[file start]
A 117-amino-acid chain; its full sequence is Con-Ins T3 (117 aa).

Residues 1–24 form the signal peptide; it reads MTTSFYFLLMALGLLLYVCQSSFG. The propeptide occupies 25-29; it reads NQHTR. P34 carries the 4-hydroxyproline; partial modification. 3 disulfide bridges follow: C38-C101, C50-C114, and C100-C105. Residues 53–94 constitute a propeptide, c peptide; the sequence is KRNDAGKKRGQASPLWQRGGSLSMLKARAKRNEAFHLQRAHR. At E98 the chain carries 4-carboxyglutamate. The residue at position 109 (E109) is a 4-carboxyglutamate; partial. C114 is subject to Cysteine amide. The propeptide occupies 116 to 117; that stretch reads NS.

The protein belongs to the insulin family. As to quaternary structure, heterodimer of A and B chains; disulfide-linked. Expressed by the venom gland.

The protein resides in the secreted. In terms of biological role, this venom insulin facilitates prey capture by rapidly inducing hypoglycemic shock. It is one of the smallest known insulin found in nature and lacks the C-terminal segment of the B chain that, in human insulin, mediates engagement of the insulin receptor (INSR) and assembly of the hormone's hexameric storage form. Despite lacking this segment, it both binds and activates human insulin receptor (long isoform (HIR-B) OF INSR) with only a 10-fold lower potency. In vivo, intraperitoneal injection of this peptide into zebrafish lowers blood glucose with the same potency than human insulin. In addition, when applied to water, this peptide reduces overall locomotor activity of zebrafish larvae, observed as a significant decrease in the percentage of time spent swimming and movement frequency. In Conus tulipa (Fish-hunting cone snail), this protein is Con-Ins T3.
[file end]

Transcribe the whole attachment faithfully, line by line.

A 117-amino-acid chain; its full sequence is Con-Ins T3 (117 aa).

Residues 1–24 form the signal peptide; it reads MTTSFYFLLMALGLLLYVCQSSFG. The propeptide occupies 25-29; it reads NQHTR. P34 carries the 4-hydroxyproline; partial modification. 3 disulfide bridges follow: C38-C101, C50-C114, and C100-C105. Residues 53–94 constitute a propeptide, c peptide; the sequence is KRNDAGKKRGQASPLWQRGGSLSMLKARAKRNEAFHLQRAHR. At E98 the chain carries 4-carboxyglutamate. The residue at position 109 (E109) is a 4-carboxyglutamate; partial. C114 is subject to Cysteine amide. The propeptide occupies 116 to 117; that stretch reads NS.

The protein belongs to the insulin family. As to quaternary structure, heterodimer of A and B chains; disulfide-linked. Expressed by the venom gland.

The protein resides in the secreted. In terms of biological role, this venom insulin facilitates prey capture by rapidly inducing hypoglycemic shock. It is one of the smallest known insulin found in nature and lacks the C-terminal segment of the B chain that, in human insulin, mediates engagement of the insulin receptor (INSR) and assembly of the hormone's hexameric storage form. Despite lacking this segment, it both binds and activates human insulin receptor (long isoform (HIR-B) OF INSR) with only a 10-fold lower potency. In vivo, intraperitoneal injection of this peptide into zebrafish lowers blood glucose with the same potency than human insulin. In addition, when applied to water, this peptide reduces overall locomotor activity of zebrafish larvae, observed as a significant decrease in the percentage of time spent swimming and movement frequency. In Conus tulipa (Fish-hunting cone snail), this protein is Con-Ins T3.